Odin is a god of mystery, magic, shamanism, and rune lore. He also eventually became wrapped up in the mythology of Mercury and was called by many names, including Wodan, and Wotan. He is associated with divine intention and the element of air. The horse, raven, wolf, and eagle are all sacred to him. Legend says he may only be approached by those who know of him, but particularly those who call his name.
Athena is a warrior/maiden goddess of wisdom, war, crafts, and poetry. In her war aspect, she is known as Pallas Athena. Some of the more familiar symbols for Athena are the javelin, spear, shield, and plumed helmet. She was usually depicted with an owl perched on her shoulder, symbolizing wisdom. There is some debate over Athena’s origins. Traditional myth says that she sprang full grown and ready to battle from her father Zeus’s head, while another claims that she may have originally been a Mycenaean goddess of home and hearth.
Athena was called “bright eyed” and was a patroness of women’s rights and freedom. She presided over craftsmen, potters, weavers, and spinners. She was also associated with writing, music, wisdom, justice, and peace. In this aspect, her symbols are the owl and the olive tree. The birthday of Athena was celebrated on March 23.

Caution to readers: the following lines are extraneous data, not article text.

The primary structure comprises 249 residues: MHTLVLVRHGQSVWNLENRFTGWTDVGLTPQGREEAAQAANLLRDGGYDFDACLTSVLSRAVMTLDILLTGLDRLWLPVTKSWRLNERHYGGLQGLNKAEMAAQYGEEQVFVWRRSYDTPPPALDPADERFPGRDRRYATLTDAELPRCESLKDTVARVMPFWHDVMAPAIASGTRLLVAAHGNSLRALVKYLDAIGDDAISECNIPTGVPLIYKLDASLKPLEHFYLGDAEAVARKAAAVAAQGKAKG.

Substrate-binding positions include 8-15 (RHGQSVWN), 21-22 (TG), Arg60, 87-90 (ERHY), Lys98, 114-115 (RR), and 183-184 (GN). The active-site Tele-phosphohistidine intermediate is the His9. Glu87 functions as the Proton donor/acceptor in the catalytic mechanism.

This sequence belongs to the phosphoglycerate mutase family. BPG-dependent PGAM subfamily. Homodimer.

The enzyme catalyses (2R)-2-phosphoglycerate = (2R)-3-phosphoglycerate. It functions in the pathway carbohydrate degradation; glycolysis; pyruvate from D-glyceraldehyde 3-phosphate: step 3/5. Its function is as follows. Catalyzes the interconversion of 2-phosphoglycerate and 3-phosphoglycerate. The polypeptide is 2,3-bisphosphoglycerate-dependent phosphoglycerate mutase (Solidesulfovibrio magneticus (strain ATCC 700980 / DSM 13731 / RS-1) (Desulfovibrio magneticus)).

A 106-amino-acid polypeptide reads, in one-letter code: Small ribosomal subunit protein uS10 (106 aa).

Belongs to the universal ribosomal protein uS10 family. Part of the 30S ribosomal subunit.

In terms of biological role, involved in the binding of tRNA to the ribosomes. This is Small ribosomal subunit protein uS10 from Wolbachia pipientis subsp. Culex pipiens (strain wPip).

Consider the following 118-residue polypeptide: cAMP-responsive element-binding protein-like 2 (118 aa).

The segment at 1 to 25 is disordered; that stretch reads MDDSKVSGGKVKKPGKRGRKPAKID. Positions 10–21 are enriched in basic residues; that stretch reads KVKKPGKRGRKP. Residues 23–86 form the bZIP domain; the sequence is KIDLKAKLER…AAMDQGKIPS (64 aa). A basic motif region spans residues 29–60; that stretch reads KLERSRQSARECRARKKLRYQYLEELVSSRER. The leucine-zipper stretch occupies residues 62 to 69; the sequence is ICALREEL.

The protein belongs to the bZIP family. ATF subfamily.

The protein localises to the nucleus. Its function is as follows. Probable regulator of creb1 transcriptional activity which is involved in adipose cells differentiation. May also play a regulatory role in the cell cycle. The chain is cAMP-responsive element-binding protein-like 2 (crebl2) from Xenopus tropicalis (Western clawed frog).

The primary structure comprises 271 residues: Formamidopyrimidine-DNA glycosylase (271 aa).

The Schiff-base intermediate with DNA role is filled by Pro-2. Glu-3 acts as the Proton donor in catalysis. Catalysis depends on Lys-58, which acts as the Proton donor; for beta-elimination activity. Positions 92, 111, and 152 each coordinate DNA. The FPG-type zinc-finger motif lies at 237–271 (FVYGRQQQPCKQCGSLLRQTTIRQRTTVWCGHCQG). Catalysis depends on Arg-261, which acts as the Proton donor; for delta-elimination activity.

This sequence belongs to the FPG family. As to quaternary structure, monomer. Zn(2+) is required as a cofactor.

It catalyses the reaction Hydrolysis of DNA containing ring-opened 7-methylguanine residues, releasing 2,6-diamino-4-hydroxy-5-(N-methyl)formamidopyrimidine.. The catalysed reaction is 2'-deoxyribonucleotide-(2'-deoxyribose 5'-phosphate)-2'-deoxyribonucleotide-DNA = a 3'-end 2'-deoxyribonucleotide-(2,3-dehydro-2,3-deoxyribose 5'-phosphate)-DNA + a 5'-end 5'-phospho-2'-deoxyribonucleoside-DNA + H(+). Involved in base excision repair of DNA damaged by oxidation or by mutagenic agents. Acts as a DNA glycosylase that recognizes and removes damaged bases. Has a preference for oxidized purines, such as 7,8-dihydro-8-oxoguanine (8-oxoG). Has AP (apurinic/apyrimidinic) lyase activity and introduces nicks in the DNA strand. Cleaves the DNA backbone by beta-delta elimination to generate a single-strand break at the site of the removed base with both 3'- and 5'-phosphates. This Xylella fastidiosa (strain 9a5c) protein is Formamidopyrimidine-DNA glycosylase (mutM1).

Goddess Focus of the Day: Zibelemarit (Switzerland)/Aine
Themes: Protection; Healing; Divination; Luck; Earth; Moon
Symbols: Moon (lunar items); Silver and White items; Meadowsweet
About Aine: This Celtic goddess of the moon shines on today’s celebration, her name meaning “bright.” Aine has strong connections to the land. Her blessing ensures fertile fields. She also gives luck to mortals and keeps us healthy.
Source: ‘365 Goddess: A daily guide to the magic and inspiration of the goddess’, by Patricia Telesco
Herbals of the Day: Almond, Bergamot, Lavender, Lemon Verbena, Lily of the Valley, Sweetpea
Wednesday’s Spell: Anoint an orange candle with one of the above-mentioned essential oils. Cast your circle in your usual manner, then return to your altar and light your spell candle and say…
By the day’s speedy energies, I work this charm,
Increase my communication skills and bring no one harm.
Herbals of the fleet-footed God, lend your energies to mine,
Bless me with creativity and cunning for all time.
On this Date: St. Andrew
The saint worshiped today as St. Andrew is a version of the divinity known as Andros, the Man, personification of manhood and the principle of virility, seen as an aspect of Dionysus. This is the patronal day of Scotland, whose matronal goddess is Skadi, the Scathing One.
Source: ‘The Pagan Book of Days: A Guide to the Festivals, Traditions, and Sacred Days of the Year’, by Nigel Pennick
Tarot Card Associations of the Day: the Magician (for skill, confidence, and communication), Wheel of Fortune (for good luck and chance events), Eight of Pentacles (for craftsmanship, skilled work, and pride in your accomplishments).